Annual flower bulbs
The first group of flower bulbs are the annuals. These flower bulbs will produce their most beautiful display during the first year after planting. They are known for their impressive bright colours and for this reason are often planted to create a massive colour effect in flowerbeds. Many annual flower bulbs will also emerge the next year but will then produce fewer flowers. Over time, they will no longer flower at all. Examples of annual flower bulbs are crocuses (Crocus), tulips (Tulipa), grape hyacinths (Muscari) and large-cupped daffodils (Narcissus).
Perennial flower bulbs
The second kind of flower bulbs are the perennials. These are flower bulbs that will emerge and continue to bloom year after year. Perennial flower bulbs have to be planted only once. After they bloom, these flower bulbs should remain undisturbed in the ground so that their foliage (stem and leaves) is given the time to wither back and the bulbs under the ground can prepare for the next growing season. These perennial flower bulbs thus follow the same growth cycle as other perennial plants such as phlox and daylilies. Examples of perennial flower bulbs are Grecian windflowers (Anemone blanda), Glory-of-the-snow (Chionodoxa), Spanish bluebells (Hyacinthoides) and Striped squill (Puschkinia).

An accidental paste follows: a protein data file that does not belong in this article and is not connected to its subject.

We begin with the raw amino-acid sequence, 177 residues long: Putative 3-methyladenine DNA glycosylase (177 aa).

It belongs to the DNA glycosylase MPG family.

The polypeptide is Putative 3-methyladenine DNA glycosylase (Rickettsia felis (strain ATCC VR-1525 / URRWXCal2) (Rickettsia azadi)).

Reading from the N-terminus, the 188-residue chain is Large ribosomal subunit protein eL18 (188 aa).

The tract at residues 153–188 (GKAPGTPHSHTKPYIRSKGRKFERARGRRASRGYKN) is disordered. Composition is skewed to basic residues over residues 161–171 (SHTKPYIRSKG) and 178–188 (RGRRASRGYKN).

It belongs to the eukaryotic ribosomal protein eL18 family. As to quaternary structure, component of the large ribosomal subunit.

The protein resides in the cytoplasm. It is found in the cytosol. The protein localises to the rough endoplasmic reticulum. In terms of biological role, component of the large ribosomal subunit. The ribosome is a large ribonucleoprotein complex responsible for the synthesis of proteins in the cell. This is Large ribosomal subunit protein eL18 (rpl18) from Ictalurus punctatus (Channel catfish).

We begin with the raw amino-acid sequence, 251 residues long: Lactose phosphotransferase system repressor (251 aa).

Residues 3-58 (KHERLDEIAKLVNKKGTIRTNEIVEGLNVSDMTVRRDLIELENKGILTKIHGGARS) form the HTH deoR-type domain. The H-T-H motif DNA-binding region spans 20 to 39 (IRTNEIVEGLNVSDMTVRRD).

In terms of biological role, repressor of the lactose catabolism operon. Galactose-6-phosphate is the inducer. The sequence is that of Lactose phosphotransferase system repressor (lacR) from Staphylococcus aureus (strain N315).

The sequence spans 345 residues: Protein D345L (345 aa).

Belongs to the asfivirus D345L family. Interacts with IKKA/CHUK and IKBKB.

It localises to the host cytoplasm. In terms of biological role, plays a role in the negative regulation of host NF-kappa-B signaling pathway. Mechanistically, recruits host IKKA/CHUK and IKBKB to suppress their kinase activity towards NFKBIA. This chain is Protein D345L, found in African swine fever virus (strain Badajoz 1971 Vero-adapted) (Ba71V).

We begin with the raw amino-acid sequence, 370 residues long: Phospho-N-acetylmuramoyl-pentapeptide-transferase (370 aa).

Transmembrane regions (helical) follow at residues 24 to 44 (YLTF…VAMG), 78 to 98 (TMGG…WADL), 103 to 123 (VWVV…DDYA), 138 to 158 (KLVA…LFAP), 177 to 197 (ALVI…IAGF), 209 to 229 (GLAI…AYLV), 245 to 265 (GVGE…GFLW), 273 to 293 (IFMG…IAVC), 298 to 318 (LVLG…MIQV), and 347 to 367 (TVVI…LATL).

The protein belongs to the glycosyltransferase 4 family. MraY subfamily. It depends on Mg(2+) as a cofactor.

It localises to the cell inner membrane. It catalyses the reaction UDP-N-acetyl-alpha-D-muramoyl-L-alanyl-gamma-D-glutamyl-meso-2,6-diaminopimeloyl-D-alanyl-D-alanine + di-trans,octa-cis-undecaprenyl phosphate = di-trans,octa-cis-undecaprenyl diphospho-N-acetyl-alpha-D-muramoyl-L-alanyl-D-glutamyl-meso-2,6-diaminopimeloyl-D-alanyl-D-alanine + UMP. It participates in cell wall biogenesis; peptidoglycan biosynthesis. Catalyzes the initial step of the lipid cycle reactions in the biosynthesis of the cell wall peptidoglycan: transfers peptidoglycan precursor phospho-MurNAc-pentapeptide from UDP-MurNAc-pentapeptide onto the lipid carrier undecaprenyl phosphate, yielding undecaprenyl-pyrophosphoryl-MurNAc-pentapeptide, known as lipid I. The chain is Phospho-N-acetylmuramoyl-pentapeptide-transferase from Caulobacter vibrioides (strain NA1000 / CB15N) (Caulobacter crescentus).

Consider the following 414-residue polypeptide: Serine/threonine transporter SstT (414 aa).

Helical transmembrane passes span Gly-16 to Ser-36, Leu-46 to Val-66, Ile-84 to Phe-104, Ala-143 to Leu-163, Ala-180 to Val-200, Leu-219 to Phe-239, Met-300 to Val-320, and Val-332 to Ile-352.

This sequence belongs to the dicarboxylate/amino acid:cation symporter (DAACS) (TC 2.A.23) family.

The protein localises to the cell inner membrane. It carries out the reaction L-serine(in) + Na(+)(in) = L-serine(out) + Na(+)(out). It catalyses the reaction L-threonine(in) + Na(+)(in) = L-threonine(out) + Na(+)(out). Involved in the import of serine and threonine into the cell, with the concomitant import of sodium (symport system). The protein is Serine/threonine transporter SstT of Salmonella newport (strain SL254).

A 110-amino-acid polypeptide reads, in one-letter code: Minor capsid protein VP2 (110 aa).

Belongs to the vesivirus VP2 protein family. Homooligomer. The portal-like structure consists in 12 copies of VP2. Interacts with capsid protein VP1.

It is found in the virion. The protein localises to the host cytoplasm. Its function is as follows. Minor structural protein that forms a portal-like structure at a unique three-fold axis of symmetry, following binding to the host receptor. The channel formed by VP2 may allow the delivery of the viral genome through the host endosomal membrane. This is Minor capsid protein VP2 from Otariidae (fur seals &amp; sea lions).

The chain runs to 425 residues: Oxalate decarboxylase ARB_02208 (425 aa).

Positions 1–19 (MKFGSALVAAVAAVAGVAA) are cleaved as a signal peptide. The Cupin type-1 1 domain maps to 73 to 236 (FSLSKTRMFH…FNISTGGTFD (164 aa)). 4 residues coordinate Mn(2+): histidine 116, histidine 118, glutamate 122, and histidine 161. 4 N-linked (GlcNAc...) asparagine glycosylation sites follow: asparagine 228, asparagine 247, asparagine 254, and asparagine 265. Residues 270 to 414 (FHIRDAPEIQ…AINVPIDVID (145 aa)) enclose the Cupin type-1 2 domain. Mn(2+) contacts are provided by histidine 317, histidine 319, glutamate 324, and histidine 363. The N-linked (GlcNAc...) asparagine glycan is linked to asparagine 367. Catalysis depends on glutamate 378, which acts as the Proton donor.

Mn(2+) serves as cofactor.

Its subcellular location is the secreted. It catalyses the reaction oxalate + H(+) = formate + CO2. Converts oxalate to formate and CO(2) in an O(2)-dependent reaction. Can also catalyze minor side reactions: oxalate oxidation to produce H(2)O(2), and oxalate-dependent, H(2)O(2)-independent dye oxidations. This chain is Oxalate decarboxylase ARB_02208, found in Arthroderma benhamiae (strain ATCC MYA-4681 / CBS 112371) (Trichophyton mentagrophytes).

The third kind of flower bulbs are the naturalising bulbs. These are similar to perennial flower bulbs but with just that little bit extra. Like perennial flower bulbs, they only have to be planted once. They also remain undisturbed in the ground after flowering and will also emerge and bloom year after year. The little extra provided by naturalising bulbs is that they will also increase in number. Over time, a cluster of 10 naturalising bulbs can become a cluster of 100. Examples of naturalising bulbs are snowdrops (Galanthus), daffodils (Narcissus), Siberian squill (Scilla) and spring snowflakes (Leucojum vernum).